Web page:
Dreher developed his Viennese malt using the framework of English pale malt, but at a slightly higher temperature—bringing out toasty notes but still maintaining the qualities of a base malt. Vienna malt was noticeably darker, more aromatic and gave beers a richer body. In 1841, Dreher used this malt to produce an amber beer called Vienna Red—the first of the pale lagers brewed in central Europe. The Vienna lager immediately gained traction across the Austro-Hungarian Empire, catapulting Dreher’s brewery to the highest ranks of production.
Gabriel Sedlmayr took inspiration from his friend and set out to create his own Viennese-style lager, but with a slight adjustment. Sedlmayr chose to kiln his malt at a higher temperature with longer exposure. This Munich malt made a much more robust beer and was highly aromatic. Bready, caramelized notes wafted from this beer. Sedlmayr’s märzenbier was introduced that same year in 1841 during the Oktoberfest celebrations. Like the Vienna lager, it was an instant success.
Invention of the Vienna lager and märzenbier exemplified a fusion of Bavarian-inspired bottom-fermentation and English-inspired malting. These two new styles laid the groundwork for many lager beers that followed—and it wouldn’t take long—other brewers had also been experimenting with pale malts. In 1842, just one year later, a beer was introduced that would forever transform brewing history. Brewers in the town of Plzen released the first-ever golden lager beer—the Bohemian pilsner. This is where the paths begin to split for Vienna lagers and märzenbiers. Over the ensuing years, golden lager beer would slowly chip away at the market share held by Vienna lagers and märzenbiers. Only the latter would successfully weather these tempestuous times.
Brief Austrian rule over Mexico in the latter 1800s brought an influx of Germanic immigrants, along with the Viennese-style lager. Popularity in Central America prompted Mexican breweries to begin brewing the style. But in its homeland Vienna lagers had regressed to regional specialty, and eventual extinction. While the style was kept afloat in Mexico, increasing use of brewing adjuncts (mainly corn) left the beer a shadow of its original self.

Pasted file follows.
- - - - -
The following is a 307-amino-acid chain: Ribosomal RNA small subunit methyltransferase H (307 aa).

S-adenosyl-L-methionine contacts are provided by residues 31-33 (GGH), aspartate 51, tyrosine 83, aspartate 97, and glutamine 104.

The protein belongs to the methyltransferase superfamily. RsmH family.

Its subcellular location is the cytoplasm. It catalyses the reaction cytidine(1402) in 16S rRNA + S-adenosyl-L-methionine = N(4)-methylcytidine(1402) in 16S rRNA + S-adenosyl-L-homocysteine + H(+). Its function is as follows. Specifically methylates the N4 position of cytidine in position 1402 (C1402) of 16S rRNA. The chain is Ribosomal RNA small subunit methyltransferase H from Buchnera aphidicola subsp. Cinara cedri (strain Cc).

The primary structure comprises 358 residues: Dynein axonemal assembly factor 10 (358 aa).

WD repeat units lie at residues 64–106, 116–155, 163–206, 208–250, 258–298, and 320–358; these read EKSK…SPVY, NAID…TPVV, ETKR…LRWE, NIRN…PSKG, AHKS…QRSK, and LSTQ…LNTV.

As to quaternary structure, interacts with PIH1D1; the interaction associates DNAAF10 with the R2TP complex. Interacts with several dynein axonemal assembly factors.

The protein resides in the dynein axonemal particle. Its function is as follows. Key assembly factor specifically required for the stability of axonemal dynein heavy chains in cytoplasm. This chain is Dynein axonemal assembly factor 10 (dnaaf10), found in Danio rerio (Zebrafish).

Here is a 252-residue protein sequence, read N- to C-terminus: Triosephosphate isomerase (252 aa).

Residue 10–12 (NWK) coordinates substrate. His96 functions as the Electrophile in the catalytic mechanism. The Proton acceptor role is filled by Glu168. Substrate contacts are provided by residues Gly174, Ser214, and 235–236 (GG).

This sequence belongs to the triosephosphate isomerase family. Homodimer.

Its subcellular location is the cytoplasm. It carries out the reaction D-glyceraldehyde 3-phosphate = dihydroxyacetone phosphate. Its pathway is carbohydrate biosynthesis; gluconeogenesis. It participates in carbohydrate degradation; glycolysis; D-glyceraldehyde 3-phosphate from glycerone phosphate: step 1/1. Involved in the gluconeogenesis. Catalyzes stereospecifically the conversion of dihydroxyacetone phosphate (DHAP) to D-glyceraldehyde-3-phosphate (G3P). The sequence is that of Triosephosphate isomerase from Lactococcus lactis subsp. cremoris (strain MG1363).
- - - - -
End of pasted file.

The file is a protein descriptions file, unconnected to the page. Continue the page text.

German märzenbiers, on the other hand, progressed in popularity. Three decades after its introduction as a style, märzenbier was first introduced as Oktoberfestbier by the Spaten brewery. This move cemented its place in history, as other Munich breweries began to produce their own märzenbiers for Oktoberfest.
Fast-forward a century and a half, to our current era. As the dog days of summer unwind and the seasons begin to shift, beer drinkers perusing the France 44 cooler have begun to pick through the annual influx of märzenbier and festbier releases. While everyone associates these brews with the fall season, their Austrian cousin is often forgotten. Vienna lagers—cut from the same cloth—deserve your attention this fall.
The rise of American craft beer has resurrected the Vienna-style lager, albeit on distant soil. We happen to have multiple local breweries that produce remarkable takes on the style. Vienna lagers—with smooth, toasty malt and a touch of drying bitterness—are a perfect, sessionable fall-afternoon companion. Check out some of our favorites below:
Bent Paddle’s seasonal answer to the Oktoberfest lagers, Roof Rack Vienna Lager. Clean maltiness with a touch of toast and a firm citrusy hop finish from Mandarina Bavaria hops.
As head brewer Niko puts it, “(this is) beer-flavored beer.” Abiding by the concept of gemütlichkeit, or “good cheer”, this Vienna lager is meant to be enjoyed socially amongst friends. Smooth, mellow toasty malt and a grassy hop finish make it a true delight!
Named after the bricks that line the old boilers. Mild and subtly malty with a faint whiff of hops for a well-rounded drinking experience. Firebrick won a silver medal at the 2017 World Beer Cup!
Brewed for the first time in 1865, when Vienna lagers were initially being introduced to Mexico. It is Mexico’s oldest beer brand. This medium-bodied Vienna-style lager has a rich amber color and full toasted malt character. Smooth and crisp with a touch of hops to balance. Do not serve with a lime.